percentage protected rear, total immobility and percentage In the present work, the reduction of both conventional
protected immobility (F(1,39) = 3.91, P 0.05). Intra-PAG pretreat- and ethological measures of anxiety following intra-PAG
ment with FMZ completely blocked the effects of intra-PAG injection of midazolam was completely blocked by prior
MDZ treatment on anxiety-like behaviors. Complete anta- infusion with flumazenil in the same midbrain site in maze-
gonism (i.e., no significant difference FMZ + MDZ vs. C + C nave animals. Importantly, flumazenil did not affect any
coupled with a significant difference FMZ+ MDZ vs. C + MDZ) behavioral measure when injected alone (FMZ + C), suggesting
98 BR A IN RE S E A RCH 1 2 31 ( 20 0 8 ) 9 3 1 02

this benzodiazepine receptor antagonist is devoid of intrinsic and File, 1997) and PAG (Bertoglio et al., 2005; Mendes-Gomes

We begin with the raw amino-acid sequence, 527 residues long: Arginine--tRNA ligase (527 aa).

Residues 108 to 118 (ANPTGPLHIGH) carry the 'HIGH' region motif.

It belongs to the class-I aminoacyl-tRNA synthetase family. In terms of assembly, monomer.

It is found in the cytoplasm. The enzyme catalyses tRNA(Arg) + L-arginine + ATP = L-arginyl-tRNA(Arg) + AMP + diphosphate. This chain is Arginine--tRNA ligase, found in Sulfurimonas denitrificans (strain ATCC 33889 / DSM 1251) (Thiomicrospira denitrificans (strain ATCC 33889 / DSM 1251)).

effects on anxiety in EPM. Although this failure of effect on and Nunes-de-Souza, 2005; Russo et al., 1993), have been
anxiety was not an expected result, similar evidence has been related to the phenomenon of OTT to anxiolytic drugs. The
previously reported. For instance, previous studies have results of the present study suggest that GABA/benzodiaze-
demonstrated that systemic administration of flumazenil pine receptor complex located within the PAG is involved in
produces anxiogenic-like effect (Lee and Rodgers, 1991; Savic the OTT.
et al., 2004) or does not alter anxiety (Pellow and File, 1986) In summary, the results of the present study confirm that
evaluated in the EPM. However, contrary to the present the midbrain PAG plays a key role in the modulation of anxiety